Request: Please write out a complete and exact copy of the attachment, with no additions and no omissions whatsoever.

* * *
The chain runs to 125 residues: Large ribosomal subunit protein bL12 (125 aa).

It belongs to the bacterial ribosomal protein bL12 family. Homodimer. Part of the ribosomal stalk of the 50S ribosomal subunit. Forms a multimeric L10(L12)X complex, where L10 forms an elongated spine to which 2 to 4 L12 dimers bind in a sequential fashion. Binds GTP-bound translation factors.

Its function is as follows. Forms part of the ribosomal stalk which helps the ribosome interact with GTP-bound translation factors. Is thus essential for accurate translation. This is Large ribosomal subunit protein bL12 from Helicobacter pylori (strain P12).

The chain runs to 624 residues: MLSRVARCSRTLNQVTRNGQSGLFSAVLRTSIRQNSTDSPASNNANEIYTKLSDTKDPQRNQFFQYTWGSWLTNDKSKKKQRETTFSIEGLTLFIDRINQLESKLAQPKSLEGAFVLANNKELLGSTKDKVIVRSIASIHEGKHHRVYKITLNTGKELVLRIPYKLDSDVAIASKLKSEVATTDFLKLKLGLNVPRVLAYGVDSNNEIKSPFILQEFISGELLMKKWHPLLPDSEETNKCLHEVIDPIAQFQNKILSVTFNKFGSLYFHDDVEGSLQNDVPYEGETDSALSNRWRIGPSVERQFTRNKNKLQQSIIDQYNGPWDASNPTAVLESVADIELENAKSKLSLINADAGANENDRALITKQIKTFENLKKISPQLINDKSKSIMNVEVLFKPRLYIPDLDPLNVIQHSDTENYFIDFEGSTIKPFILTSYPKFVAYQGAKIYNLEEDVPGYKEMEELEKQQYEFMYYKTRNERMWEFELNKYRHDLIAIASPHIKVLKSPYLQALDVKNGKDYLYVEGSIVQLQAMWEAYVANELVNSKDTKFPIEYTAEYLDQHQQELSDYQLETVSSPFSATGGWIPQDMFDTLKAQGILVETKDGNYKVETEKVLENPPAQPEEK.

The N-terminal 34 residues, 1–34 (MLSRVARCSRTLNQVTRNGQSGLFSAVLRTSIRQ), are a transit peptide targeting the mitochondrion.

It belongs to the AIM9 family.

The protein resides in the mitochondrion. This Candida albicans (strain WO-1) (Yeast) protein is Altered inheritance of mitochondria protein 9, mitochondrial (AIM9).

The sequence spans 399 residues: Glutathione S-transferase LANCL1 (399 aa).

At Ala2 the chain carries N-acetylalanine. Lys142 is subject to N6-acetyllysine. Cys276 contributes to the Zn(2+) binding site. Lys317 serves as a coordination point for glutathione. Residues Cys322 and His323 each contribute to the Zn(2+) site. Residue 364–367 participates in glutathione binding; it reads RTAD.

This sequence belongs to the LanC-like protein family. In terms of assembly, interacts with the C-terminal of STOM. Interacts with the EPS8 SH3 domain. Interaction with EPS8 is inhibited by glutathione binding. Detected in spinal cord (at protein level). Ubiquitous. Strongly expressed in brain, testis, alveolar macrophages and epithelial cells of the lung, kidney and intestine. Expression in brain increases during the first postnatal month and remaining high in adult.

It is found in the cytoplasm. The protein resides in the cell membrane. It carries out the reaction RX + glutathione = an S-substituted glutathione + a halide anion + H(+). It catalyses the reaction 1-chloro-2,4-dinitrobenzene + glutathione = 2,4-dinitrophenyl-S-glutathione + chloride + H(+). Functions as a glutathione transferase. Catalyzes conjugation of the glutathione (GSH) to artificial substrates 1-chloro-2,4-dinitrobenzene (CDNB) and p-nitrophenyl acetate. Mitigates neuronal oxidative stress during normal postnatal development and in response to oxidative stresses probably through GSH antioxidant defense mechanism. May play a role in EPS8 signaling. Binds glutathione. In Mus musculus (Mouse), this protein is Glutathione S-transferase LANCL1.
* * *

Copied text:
The chain runs to 125 residues: Large ribosomal subunit protein bL12 (125 aa).

It belongs to the bacterial ribosomal protein bL12 family. Homodimer. Part of the ribosomal stalk of the 50S ribosomal subunit. Forms a multimeric L10(L12)X complex, where L10 forms an elongated spine to which 2 to 4 L12 dimers bind in a sequential fashion. Binds GTP-bound translation factors.

Its function is as follows. Forms part of the ribosomal stalk which helps the ribosome interact with GTP-bound translation factors. Is thus essential for accurate translation. This is Large ribosomal subunit protein bL12 from Helicobacter pylori (strain P12).

The chain runs to 624 residues: MLSRVARCSRTLNQVTRNGQSGLFSAVLRTSIRQNSTDSPASNNANEIYTKLSDTKDPQRNQFFQYTWGSWLTNDKSKKKQRETTFSIEGLTLFIDRINQLESKLAQPKSLEGAFVLANNKELLGSTKDKVIVRSIASIHEGKHHRVYKITLNTGKELVLRIPYKLDSDVAIASKLKSEVATTDFLKLKLGLNVPRVLAYGVDSNNEIKSPFILQEFISGELLMKKWHPLLPDSEETNKCLHEVIDPIAQFQNKILSVTFNKFGSLYFHDDVEGSLQNDVPYEGETDSALSNRWRIGPSVERQFTRNKNKLQQSIIDQYNGPWDASNPTAVLESVADIELENAKSKLSLINADAGANENDRALITKQIKTFENLKKISPQLINDKSKSIMNVEVLFKPRLYIPDLDPLNVIQHSDTENYFIDFEGSTIKPFILTSYPKFVAYQGAKIYNLEEDVPGYKEMEELEKQQYEFMYYKTRNERMWEFELNKYRHDLIAIASPHIKVLKSPYLQALDVKNGKDYLYVEGSIVQLQAMWEAYVANELVNSKDTKFPIEYTAEYLDQHQQELSDYQLETVSSPFSATGGWIPQDMFDTLKAQGILVETKDGNYKVETEKVLENPPAQPEEK.

The N-terminal 34 residues, 1–34 (MLSRVARCSRTLNQVTRNGQSGLFSAVLRTSIRQ), are a transit peptide targeting the mitochondrion.

It belongs to the AIM9 family.

The protein resides in the mitochondrion. This Candida albicans (strain WO-1) (Yeast) protein is Altered inheritance of mitochondria protein 9, mitochondrial (AIM9).

The sequence spans 399 residues: Glutathione S-transferase LANCL1 (399 aa).

At Ala2 the chain carries N-acetylalanine. Lys142 is subject to N6-acetyllysine. Cys276 contributes to the Zn(2+) binding site. Lys317 serves as a coordination point for glutathione. Residues Cys322 and His323 each contribute to the Zn(2+) site. Residue 364–367 participates in glutathione binding; it reads RTAD.

This sequence belongs to the LanC-like protein family. In terms of assembly, interacts with the C-terminal of STOM. Interacts with the EPS8 SH3 domain. Interaction with EPS8 is inhibited by glutathione binding. Detected in spinal cord (at protein level). Ubiquitous. Strongly expressed in brain, testis, alveolar macrophages and epithelial cells of the lung, kidney and intestine. Expression in brain increases during the first postnatal month and remaining high in adult.

It is found in the cytoplasm. The protein resides in the cell membrane. It carries out the reaction RX + glutathione = an S-substituted glutathione + a halide anion + H(+). It catalyses the reaction 1-chloro-2,4-dinitrobenzene + glutathione = 2,4-dinitrophenyl-S-glutathione + chloride + H(+). Functions as a glutathione transferase. Catalyzes conjugation of the glutathione (GSH) to artificial substrates 1-chloro-2,4-dinitrobenzene (CDNB) and p-nitrophenyl acetate. Mitigates neuronal oxidative stress during normal postnatal development and in response to oxidative stresses probably through GSH antioxidant defense mechanism. May play a role in EPS8 signaling. Binds glutathione. In Mus musculus (Mouse), this protein is Glutathione S-transferase LANCL1.